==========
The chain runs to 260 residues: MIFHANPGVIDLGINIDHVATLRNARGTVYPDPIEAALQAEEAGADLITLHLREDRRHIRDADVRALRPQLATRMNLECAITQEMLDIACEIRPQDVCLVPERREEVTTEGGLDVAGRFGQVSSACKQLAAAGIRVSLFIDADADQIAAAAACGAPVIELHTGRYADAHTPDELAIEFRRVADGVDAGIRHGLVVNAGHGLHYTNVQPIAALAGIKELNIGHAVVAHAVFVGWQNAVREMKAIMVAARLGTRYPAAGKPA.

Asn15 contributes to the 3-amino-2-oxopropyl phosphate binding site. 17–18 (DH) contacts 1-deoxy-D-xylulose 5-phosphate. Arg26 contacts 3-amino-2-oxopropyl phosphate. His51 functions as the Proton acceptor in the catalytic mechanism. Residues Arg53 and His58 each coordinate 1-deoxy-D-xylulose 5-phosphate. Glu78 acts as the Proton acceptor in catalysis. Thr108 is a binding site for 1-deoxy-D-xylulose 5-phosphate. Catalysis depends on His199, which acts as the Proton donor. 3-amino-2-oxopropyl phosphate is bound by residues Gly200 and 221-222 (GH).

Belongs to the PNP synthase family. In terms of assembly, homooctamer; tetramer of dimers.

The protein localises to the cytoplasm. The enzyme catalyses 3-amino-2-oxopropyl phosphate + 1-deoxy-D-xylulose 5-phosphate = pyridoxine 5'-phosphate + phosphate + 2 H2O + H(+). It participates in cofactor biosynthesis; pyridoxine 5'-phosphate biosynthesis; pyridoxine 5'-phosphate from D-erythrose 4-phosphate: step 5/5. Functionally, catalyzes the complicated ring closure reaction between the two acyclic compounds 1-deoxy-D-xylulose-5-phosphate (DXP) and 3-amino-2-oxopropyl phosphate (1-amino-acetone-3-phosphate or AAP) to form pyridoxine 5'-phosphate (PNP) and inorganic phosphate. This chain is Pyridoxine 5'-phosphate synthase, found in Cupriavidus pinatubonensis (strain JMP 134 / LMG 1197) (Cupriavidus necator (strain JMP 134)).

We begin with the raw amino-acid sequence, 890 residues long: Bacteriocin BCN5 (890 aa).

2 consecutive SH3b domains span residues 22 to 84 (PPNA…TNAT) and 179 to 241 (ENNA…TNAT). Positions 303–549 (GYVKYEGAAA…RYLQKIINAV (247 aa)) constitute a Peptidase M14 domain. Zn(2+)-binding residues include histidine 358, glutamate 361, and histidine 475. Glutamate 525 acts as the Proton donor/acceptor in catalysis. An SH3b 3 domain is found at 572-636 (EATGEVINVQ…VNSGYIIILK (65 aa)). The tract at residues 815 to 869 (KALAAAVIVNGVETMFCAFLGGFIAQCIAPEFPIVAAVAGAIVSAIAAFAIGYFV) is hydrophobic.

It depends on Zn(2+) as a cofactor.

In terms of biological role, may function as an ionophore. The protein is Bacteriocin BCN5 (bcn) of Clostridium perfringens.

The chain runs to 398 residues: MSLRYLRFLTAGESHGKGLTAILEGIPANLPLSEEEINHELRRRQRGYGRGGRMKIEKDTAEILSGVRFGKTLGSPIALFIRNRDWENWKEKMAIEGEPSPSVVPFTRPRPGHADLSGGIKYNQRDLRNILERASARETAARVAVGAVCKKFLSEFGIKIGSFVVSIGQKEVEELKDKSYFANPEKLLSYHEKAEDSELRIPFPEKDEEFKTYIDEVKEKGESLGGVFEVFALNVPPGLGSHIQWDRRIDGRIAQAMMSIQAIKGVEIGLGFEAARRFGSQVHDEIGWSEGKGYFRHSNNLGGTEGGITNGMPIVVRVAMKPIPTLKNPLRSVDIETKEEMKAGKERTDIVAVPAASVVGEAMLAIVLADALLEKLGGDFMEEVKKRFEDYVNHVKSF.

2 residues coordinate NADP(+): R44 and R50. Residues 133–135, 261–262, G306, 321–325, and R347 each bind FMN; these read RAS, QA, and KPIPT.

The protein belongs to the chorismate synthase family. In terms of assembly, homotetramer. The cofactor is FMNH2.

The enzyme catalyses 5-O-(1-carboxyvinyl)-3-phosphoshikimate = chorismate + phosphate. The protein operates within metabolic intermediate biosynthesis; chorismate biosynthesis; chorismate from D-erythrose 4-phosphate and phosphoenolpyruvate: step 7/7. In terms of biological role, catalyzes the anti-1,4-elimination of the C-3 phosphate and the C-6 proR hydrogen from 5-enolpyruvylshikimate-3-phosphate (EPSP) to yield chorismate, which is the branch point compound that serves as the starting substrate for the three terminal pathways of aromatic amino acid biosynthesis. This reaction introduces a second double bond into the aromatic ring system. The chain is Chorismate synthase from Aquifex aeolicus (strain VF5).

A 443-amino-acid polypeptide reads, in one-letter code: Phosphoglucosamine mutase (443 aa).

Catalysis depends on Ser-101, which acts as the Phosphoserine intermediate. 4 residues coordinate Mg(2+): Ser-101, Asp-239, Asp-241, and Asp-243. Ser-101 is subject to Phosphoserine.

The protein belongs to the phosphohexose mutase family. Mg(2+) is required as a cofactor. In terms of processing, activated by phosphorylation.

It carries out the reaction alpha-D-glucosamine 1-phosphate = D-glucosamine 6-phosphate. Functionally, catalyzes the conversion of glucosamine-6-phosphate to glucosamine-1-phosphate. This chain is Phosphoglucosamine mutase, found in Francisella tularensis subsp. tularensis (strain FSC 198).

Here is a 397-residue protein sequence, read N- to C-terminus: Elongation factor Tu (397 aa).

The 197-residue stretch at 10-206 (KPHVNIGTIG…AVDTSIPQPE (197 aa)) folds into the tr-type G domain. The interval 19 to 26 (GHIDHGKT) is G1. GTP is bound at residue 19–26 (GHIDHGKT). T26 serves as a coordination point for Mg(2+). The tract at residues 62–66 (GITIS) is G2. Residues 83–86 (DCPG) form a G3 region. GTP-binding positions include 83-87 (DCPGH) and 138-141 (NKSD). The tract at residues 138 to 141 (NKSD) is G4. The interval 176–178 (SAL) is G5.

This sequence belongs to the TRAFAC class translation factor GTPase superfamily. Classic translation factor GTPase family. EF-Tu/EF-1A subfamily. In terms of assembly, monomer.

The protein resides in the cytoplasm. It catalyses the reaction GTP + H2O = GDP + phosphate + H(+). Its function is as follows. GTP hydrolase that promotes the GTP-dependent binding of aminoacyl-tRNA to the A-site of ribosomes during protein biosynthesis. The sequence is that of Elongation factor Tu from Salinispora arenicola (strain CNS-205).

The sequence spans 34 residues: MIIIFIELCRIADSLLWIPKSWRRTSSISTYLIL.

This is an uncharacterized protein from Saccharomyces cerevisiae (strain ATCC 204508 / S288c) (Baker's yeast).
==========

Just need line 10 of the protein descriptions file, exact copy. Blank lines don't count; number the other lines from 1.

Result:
2 residues coordinate NADP(+): R44 and R50. Residues 133–135, 261–262, G306, 321–325, and R347 each bind FMN; these read RAS, QA, and KPIPT.